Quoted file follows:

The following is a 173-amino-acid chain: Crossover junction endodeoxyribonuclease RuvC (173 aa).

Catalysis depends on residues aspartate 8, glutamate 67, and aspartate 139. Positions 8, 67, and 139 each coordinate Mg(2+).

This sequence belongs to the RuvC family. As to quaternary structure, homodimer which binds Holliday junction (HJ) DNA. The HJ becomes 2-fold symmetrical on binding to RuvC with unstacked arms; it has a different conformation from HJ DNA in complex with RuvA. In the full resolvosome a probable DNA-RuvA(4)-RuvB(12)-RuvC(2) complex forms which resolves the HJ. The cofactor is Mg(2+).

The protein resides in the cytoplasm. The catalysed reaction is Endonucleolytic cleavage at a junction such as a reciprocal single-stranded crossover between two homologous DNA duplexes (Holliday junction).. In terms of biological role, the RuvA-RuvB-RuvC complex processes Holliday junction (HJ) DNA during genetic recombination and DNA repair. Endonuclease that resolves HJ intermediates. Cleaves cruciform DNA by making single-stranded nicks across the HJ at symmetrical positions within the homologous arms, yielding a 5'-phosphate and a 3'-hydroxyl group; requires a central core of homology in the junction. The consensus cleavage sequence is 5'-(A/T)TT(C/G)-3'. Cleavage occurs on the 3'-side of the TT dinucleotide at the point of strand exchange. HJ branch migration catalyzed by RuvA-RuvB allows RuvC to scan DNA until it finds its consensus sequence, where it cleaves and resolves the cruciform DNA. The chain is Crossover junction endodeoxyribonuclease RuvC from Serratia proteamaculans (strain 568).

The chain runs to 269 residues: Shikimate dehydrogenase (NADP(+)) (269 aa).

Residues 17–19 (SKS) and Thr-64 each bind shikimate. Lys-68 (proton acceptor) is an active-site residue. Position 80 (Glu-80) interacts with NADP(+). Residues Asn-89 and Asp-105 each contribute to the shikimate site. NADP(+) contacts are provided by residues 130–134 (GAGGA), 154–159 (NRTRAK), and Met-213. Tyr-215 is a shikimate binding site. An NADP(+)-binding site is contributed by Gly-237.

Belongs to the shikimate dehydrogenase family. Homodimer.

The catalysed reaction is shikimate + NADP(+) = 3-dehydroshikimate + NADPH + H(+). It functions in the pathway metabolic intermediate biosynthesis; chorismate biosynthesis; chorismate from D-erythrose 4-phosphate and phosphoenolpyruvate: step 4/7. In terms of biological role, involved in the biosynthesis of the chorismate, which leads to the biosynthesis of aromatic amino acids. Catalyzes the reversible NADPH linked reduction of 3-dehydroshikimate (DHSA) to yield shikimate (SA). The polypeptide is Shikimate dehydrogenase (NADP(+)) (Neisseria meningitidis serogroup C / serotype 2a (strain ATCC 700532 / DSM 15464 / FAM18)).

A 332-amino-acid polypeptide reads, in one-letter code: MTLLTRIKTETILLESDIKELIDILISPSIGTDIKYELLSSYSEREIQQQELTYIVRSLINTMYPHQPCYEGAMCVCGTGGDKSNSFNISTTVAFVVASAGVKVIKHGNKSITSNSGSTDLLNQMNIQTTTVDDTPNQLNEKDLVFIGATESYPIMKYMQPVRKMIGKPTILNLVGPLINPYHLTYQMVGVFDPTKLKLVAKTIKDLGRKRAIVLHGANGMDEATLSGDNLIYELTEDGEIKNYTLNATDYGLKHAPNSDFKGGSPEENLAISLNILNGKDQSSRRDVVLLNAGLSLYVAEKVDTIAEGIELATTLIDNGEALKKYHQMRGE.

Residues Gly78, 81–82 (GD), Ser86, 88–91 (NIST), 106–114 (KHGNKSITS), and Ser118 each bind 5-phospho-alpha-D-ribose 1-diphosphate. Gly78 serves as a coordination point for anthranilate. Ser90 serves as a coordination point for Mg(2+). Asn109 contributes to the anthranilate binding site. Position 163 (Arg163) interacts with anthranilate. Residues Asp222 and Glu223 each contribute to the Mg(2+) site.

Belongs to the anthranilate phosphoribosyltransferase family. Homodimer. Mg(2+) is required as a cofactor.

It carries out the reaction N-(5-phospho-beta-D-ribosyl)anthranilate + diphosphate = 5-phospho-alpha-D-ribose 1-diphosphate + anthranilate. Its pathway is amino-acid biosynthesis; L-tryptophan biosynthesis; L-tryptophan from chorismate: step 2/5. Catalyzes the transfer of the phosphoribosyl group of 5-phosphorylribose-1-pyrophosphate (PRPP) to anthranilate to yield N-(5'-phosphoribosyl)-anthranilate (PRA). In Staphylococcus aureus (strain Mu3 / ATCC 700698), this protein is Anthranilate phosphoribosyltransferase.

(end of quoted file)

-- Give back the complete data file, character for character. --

The following is a 173-amino-acid chain: Crossover junction endodeoxyribonuclease RuvC (173 aa).

Catalysis depends on residues aspartate 8, glutamate 67, and aspartate 139. Positions 8, 67, and 139 each coordinate Mg(2+).

This sequence belongs to the RuvC family. As to quaternary structure, homodimer which binds Holliday junction (HJ) DNA. The HJ becomes 2-fold symmetrical on binding to RuvC with unstacked arms; it has a different conformation from HJ DNA in complex with RuvA. In the full resolvosome a probable DNA-RuvA(4)-RuvB(12)-RuvC(2) complex forms which resolves the HJ. The cofactor is Mg(2+).

The protein resides in the cytoplasm. The catalysed reaction is Endonucleolytic cleavage at a junction such as a reciprocal single-stranded crossover between two homologous DNA duplexes (Holliday junction).. In terms of biological role, the RuvA-RuvB-RuvC complex processes Holliday junction (HJ) DNA during genetic recombination and DNA repair. Endonuclease that resolves HJ intermediates. Cleaves cruciform DNA by making single-stranded nicks across the HJ at symmetrical positions within the homologous arms, yielding a 5'-phosphate and a 3'-hydroxyl group; requires a central core of homology in the junction. The consensus cleavage sequence is 5'-(A/T)TT(C/G)-3'. Cleavage occurs on the 3'-side of the TT dinucleotide at the point of strand exchange. HJ branch migration catalyzed by RuvA-RuvB allows RuvC to scan DNA until it finds its consensus sequence, where it cleaves and resolves the cruciform DNA. The chain is Crossover junction endodeoxyribonuclease RuvC from Serratia proteamaculans (strain 568).

The chain runs to 269 residues: Shikimate dehydrogenase (NADP(+)) (269 aa).

Residues 17–19 (SKS) and Thr-64 each bind shikimate. Lys-68 (proton acceptor) is an active-site residue. Position 80 (Glu-80) interacts with NADP(+). Residues Asn-89 and Asp-105 each contribute to the shikimate site. NADP(+) contacts are provided by residues 130–134 (GAGGA), 154–159 (NRTRAK), and Met-213. Tyr-215 is a shikimate binding site. An NADP(+)-binding site is contributed by Gly-237.

Belongs to the shikimate dehydrogenase family. Homodimer.

The catalysed reaction is shikimate + NADP(+) = 3-dehydroshikimate + NADPH + H(+). It functions in the pathway metabolic intermediate biosynthesis; chorismate biosynthesis; chorismate from D-erythrose 4-phosphate and phosphoenolpyruvate: step 4/7. In terms of biological role, involved in the biosynthesis of the chorismate, which leads to the biosynthesis of aromatic amino acids. Catalyzes the reversible NADPH linked reduction of 3-dehydroshikimate (DHSA) to yield shikimate (SA). The polypeptide is Shikimate dehydrogenase (NADP(+)) (Neisseria meningitidis serogroup C / serotype 2a (strain ATCC 700532 / DSM 15464 / FAM18)).

A 332-amino-acid polypeptide reads, in one-letter code: MTLLTRIKTETILLESDIKELIDILISPSIGTDIKYELLSSYSEREIQQQELTYIVRSLINTMYPHQPCYEGAMCVCGTGGDKSNSFNISTTVAFVVASAGVKVIKHGNKSITSNSGSTDLLNQMNIQTTTVDDTPNQLNEKDLVFIGATESYPIMKYMQPVRKMIGKPTILNLVGPLINPYHLTYQMVGVFDPTKLKLVAKTIKDLGRKRAIVLHGANGMDEATLSGDNLIYELTEDGEIKNYTLNATDYGLKHAPNSDFKGGSPEENLAISLNILNGKDQSSRRDVVLLNAGLSLYVAEKVDTIAEGIELATTLIDNGEALKKYHQMRGE.

Residues Gly78, 81–82 (GD), Ser86, 88–91 (NIST), 106–114 (KHGNKSITS), and Ser118 each bind 5-phospho-alpha-D-ribose 1-diphosphate. Gly78 serves as a coordination point for anthranilate. Ser90 serves as a coordination point for Mg(2+). Asn109 contributes to the anthranilate binding site. Position 163 (Arg163) interacts with anthranilate. Residues Asp222 and Glu223 each contribute to the Mg(2+) site.

Belongs to the anthranilate phosphoribosyltransferase family. Homodimer. Mg(2+) is required as a cofactor.

It carries out the reaction N-(5-phospho-beta-D-ribosyl)anthranilate + diphosphate = 5-phospho-alpha-D-ribose 1-diphosphate + anthranilate. Its pathway is amino-acid biosynthesis; L-tryptophan biosynthesis; L-tryptophan from chorismate: step 2/5. Catalyzes the transfer of the phosphoribosyl group of 5-phosphorylribose-1-pyrophosphate (PRPP) to anthranilate to yield N-(5'-phosphoribosyl)-anthranilate (PRA). In Staphylococcus aureus (strain Mu3 / ATCC 700698), this protein is Anthranilate phosphoribosyltransferase.